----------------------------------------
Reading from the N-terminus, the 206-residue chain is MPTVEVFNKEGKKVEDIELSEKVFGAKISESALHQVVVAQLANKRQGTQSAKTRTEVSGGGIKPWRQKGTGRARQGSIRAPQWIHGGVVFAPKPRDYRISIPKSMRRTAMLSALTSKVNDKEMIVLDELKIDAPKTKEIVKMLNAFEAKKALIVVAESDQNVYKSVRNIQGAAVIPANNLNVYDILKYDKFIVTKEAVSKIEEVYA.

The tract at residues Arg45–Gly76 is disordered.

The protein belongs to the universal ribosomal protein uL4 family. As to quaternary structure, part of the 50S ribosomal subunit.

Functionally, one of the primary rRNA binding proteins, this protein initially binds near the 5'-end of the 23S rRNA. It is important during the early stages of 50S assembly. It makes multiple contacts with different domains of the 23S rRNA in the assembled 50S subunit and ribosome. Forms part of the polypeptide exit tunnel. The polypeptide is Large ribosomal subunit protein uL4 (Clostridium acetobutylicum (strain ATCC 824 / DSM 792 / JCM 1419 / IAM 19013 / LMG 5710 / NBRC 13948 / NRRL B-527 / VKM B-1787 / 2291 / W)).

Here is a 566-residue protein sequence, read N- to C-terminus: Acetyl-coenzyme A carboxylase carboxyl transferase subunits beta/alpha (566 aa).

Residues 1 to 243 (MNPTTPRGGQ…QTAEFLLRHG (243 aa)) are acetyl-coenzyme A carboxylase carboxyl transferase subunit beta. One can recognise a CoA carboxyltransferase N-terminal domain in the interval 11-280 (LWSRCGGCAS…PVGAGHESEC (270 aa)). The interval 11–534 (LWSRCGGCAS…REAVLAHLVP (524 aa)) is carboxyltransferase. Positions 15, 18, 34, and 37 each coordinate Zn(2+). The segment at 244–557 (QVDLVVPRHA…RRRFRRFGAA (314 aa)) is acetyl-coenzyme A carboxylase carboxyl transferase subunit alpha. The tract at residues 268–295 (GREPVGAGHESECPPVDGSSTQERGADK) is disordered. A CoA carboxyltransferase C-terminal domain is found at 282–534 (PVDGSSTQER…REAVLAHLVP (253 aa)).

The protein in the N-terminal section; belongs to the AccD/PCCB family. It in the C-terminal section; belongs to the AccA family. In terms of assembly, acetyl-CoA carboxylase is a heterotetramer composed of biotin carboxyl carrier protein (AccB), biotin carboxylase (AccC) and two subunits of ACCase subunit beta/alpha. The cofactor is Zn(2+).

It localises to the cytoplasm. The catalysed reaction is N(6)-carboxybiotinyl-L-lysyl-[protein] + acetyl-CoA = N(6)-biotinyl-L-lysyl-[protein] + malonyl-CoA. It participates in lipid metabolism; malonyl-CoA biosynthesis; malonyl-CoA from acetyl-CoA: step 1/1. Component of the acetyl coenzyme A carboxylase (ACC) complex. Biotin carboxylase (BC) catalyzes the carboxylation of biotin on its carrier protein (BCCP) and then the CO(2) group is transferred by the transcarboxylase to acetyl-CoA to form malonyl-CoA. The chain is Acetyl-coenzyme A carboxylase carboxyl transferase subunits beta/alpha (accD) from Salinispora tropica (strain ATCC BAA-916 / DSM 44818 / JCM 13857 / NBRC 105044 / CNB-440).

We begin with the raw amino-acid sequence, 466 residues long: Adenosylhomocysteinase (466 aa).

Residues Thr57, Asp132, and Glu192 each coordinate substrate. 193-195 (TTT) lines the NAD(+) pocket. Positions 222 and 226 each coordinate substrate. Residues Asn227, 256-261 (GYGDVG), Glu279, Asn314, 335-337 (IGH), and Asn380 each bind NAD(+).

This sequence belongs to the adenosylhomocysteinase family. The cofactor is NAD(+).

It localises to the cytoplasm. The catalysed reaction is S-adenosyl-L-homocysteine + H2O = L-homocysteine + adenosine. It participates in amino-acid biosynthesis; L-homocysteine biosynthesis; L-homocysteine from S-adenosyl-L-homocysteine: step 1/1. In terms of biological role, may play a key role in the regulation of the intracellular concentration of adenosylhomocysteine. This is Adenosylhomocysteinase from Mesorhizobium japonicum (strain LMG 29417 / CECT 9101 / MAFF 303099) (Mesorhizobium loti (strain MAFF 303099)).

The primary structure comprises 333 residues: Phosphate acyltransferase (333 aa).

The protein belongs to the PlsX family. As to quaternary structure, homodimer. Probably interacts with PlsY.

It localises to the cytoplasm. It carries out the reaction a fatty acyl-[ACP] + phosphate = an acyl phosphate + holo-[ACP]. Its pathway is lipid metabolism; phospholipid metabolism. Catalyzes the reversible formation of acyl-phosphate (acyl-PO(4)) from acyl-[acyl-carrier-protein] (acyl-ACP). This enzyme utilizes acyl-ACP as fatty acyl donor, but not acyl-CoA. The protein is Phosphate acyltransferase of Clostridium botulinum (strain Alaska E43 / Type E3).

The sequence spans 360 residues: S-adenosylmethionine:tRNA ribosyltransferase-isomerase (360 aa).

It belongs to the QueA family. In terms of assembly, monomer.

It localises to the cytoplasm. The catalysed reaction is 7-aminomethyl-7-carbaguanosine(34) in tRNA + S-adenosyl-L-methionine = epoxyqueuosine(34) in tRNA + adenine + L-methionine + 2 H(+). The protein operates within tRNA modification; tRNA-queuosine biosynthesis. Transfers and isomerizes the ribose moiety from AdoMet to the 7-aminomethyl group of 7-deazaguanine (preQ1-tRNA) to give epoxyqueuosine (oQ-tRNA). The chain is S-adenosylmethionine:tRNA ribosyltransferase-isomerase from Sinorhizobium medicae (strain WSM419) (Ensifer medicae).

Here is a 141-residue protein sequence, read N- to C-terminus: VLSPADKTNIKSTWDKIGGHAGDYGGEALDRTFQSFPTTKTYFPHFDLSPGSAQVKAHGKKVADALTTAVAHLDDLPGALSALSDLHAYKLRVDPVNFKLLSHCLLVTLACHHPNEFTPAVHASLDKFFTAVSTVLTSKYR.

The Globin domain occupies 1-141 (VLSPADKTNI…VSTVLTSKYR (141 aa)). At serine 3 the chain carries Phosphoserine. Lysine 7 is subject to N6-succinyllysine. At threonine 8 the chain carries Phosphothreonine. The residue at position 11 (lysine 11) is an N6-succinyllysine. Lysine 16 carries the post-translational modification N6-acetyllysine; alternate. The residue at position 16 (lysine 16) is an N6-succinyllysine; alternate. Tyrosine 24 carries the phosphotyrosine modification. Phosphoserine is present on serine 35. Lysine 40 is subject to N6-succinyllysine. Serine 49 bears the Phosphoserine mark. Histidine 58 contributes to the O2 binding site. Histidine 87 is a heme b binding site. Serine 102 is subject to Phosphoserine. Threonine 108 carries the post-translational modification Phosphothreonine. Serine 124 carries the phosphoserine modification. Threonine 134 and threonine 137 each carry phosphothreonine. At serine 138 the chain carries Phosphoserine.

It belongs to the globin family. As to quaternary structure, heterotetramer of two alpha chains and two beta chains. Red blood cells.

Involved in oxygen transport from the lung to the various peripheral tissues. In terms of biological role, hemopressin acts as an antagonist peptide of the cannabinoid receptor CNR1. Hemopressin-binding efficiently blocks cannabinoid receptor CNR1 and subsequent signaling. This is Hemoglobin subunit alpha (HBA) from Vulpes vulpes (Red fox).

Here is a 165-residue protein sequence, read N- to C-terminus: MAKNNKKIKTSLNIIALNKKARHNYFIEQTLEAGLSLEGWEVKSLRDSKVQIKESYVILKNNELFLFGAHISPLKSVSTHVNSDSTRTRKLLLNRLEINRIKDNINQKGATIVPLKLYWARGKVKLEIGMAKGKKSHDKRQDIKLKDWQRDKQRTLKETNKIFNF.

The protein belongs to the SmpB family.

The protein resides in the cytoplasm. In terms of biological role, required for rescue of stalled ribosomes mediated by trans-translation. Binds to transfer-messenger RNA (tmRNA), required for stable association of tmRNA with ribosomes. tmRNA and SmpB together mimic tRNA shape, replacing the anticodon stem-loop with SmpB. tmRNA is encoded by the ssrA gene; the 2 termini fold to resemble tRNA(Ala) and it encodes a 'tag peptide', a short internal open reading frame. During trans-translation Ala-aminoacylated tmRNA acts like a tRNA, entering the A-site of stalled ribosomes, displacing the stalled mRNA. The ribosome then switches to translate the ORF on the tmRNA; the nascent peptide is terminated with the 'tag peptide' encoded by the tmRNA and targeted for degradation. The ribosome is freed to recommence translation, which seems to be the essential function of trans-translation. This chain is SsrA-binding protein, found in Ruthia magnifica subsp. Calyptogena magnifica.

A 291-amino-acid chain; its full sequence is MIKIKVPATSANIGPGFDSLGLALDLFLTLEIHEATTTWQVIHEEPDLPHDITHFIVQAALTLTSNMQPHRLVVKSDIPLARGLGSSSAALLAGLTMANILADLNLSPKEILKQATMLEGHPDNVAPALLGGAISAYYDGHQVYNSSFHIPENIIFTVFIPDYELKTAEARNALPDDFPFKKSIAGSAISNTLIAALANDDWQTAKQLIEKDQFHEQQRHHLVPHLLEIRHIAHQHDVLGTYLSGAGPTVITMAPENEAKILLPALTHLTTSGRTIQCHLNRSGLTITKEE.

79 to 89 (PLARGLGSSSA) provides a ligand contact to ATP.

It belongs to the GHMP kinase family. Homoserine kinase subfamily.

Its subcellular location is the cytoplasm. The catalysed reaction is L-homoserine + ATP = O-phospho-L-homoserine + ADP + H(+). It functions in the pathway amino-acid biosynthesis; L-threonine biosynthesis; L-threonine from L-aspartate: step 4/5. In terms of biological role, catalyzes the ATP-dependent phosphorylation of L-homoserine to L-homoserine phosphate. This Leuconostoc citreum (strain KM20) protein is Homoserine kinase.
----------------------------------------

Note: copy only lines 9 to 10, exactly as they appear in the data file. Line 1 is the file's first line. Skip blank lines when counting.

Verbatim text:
We begin with the raw amino-acid sequence, 466 residues long: Adenosylhomocysteinase (466 aa).

Residues Thr57, Asp132, and Glu192 each coordinate substrate. 193-195 (TTT) lines the NAD(+) pocket. Positions 222 and 226 each coordinate substrate. Residues Asn227, 256-261 (GYGDVG), Glu279, Asn314, 335-337 (IGH), and Asn380 each bind NAD(+).